Australia is only slightly smaller than the United States, but in its sparse population, it can be compared with Canada. Much of Australia is warm or hot around the year and even along the cooler southern coasts the winters are mild rather than cold. Only Tasmania has a temperate climate comparable to that of Britain. Very high temperatures occasionally occur almost anywhere in Australia when winds blow out from the interior and import the high temperatures and low humidities of the interior desert to the coastal regions. Only Tasmania escapes these extremes of heat, and also has abundant rain all year round. Serious bush fires can be caused by the prolonged heat waves and drought. The country can essentially be split into four climatic regions: the tropical region of the north and north-east, south-eastern Australia, southern and western Australia, and the desert and semi-arid regions of central Australia. To these can be added the temperate climate of Tasmania.
The tropical region of the north and north-east consists of the coasts of Queensland, the Northern Territory and Western Australia and the inland districts which have more than 500 mm (20") annual rainfall. At Brisbane, winter temperatures are close to those normally regarded as having a tropical climate. The daily average maximum temperatures range from 29 °C (85 °F) in summer to 20 °C (68 °F) in winter. It differs from places farther north in that it gets rain in all months, whereas Townsville and Cairns are more typically tropical in having a virtual drought during the low sun months. In the high sun period, the weather can be very sultry and oppressive, but the higher temperatures and lower humidities experienced inland towards the dry interior are more bearable than the coastal sticky heat. Like most of Australia, this region has a very sunny climate with daily sunshine hours averaging 6-7 hours during the wetter cloudier months and 8-10 hours during the dry months. Tropical cyclones occur two or three times a year in the seas to the northeast and northwest of Australia. The northern part of the Queensland coast and the coast from Darwin southwards are affected by the torrential rain and sometimes very high winds near the storm centres.
South-eastern Australia comprises Victoria and the greater part of New South Wales (excluding the drier western and northwestern region of that state). It has a climate that can best be described as warm-temperate with no real cold season, warm to hot summers and a good distribution of rainfall throughout the year. The weather can be changeable throughout the year and the summers are liable to prolonged heat waves and droughts. Cold spells are brief and never severe on the coast. For example the lowest average daily monthly temperatures are 13 °C (56 °F) at Melbourne and 16 °C (61 °F) at Sydney. Inland (e.g. Canberra), much lower temperatures are possible, indeed a low of -10 °C (14 °F) has been recorded. Both Melbourne and Sydney occasionally record temperatures of 38 °C (100 °F), whilst the number of sunshine hours is affected by the latitude. Summer sunshine averages 8-9 hours, but the winter value is only 5-6 hours.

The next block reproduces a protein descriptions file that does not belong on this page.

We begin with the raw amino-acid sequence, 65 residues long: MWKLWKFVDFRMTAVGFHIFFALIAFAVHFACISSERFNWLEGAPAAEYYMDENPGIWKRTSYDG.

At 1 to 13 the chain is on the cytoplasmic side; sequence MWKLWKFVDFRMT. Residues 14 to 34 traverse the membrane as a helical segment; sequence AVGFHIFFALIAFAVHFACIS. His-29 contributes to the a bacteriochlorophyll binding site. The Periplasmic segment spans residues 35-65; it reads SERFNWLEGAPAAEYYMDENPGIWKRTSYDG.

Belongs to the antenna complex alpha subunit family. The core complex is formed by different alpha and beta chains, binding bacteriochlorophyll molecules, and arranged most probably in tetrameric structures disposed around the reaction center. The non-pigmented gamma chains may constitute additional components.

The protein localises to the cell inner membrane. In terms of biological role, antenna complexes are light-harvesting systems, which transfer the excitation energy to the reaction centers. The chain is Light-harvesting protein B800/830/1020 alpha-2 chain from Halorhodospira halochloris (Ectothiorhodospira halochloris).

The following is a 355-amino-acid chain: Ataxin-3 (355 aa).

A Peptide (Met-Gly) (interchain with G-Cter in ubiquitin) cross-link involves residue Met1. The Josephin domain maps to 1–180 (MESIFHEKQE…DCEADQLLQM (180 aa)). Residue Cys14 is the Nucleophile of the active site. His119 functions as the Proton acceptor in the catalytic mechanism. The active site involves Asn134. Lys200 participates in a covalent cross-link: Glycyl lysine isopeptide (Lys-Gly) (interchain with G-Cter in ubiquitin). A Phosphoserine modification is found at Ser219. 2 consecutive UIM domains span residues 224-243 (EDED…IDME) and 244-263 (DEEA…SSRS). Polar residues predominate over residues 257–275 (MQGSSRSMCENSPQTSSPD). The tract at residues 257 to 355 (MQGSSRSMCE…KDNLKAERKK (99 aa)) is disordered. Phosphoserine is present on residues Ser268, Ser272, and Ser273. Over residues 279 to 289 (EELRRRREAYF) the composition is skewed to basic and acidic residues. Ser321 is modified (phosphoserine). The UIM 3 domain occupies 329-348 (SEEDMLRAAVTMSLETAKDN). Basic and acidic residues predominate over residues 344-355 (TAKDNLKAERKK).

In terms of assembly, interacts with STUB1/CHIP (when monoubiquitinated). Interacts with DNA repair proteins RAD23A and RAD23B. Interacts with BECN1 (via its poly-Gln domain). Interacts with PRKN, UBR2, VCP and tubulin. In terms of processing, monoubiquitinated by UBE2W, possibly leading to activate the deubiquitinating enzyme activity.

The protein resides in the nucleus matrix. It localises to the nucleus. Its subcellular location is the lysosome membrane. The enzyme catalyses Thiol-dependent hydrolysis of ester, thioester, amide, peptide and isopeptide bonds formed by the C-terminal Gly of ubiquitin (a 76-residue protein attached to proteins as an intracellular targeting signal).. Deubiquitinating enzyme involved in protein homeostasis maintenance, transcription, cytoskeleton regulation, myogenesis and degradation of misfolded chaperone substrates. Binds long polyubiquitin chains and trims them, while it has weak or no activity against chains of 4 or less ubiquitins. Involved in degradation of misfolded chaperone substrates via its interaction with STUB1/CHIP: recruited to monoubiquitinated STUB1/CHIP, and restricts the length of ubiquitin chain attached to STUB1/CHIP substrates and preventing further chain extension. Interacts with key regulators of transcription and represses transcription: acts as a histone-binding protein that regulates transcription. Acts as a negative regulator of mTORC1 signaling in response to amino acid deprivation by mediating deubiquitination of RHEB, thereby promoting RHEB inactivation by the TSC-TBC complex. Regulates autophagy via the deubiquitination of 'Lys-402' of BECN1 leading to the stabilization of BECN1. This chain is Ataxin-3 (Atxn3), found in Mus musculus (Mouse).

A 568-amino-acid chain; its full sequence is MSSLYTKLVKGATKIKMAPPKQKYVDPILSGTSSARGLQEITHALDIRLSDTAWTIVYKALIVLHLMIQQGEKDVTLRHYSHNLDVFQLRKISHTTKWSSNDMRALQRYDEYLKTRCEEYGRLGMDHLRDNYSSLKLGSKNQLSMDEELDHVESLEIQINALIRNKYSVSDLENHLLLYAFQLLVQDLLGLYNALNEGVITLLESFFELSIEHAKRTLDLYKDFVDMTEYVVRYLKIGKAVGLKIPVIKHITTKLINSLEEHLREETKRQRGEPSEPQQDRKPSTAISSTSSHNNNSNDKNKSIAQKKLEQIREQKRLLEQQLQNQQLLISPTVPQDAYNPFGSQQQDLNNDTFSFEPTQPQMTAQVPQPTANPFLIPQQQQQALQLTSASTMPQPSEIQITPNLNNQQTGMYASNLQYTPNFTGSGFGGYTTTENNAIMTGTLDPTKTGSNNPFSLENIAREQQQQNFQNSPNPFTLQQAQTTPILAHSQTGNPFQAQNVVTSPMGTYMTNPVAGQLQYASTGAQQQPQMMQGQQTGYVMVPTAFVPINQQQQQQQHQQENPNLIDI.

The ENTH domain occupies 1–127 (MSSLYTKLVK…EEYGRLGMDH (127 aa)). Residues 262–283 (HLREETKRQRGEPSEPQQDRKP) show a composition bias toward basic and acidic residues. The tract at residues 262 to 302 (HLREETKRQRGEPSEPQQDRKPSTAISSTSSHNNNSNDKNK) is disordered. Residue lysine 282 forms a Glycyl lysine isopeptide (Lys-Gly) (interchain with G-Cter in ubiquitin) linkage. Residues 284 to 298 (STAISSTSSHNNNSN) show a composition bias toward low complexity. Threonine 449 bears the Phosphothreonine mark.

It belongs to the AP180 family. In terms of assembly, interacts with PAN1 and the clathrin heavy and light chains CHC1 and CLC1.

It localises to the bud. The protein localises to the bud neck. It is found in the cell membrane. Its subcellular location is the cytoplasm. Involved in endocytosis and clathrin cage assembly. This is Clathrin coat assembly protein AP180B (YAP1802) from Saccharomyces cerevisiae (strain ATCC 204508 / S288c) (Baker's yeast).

Southern and western Australia consists of two small districts separated by the desert coast along the Great Australian Bight where the annual average rainfall is below 250 mm (10"). The area around Spencer Gulf in South Australia, parts of western Victoria and the south-western part of Western Australia are distinctive in having a Mediterranean type of climate. Rainfall is moderate and falls mainly in the winter. Summers are warm to hot with an almost complete drought, whilst the winter gets very changeable weather associated with cyclonic disturbances. Perth and Adelaide represent the wetter parts of the two districts, and the mildness of the winter is mirrored by the fact that an air frost has never been recorded at either location. The winter maximum of rainfall is clearly marked at both places, but Perth has a much higher annual rainfall (881 mm) than Adelaide (535 mm). During the hot dry summer, temperatures can rise to over 43 °C (110 °F).
The desert and semi-arid region is the most extensive climatic region of Australia, including part of every mainland state except Victoria. Rainfall everywhere is scanty and unreliable, and the cool season rainfall of the south is much more effective than the hot season rainfall of the tropical north. Like most continental interiors there is a considerable daily and seasonal change of temperature. Places in the centre of the region, such as Alice Springs, have experienced regular air frosts. These desert areas are the sunniest part of Australia, enjoying nearly ten hours per day all year round. The high temperatures (often well in excess of 40 °C - 104 °F) are sometimes compensated by low humidities, and occasional duststorms are to be watched for. Tasmania is a small rugged mountainous island with large variations in weather and climate. The mountains rise to 5,000 ft and are exposed, on the west, to the stormy westerly winds which bring heavy rain (2,500 mm - 100" per year) in places.
Tasmania's climate is strongly influenced by the relative warmth of the southern ocean so that winters are mild at sea level and summers rarely too hot. The occasional high temperatures (38 °C - 100 °F) occur when very warm air is drawn southwards from the central region. Although snow is often heavy in winter on the mountains it does not lie throughout the summer.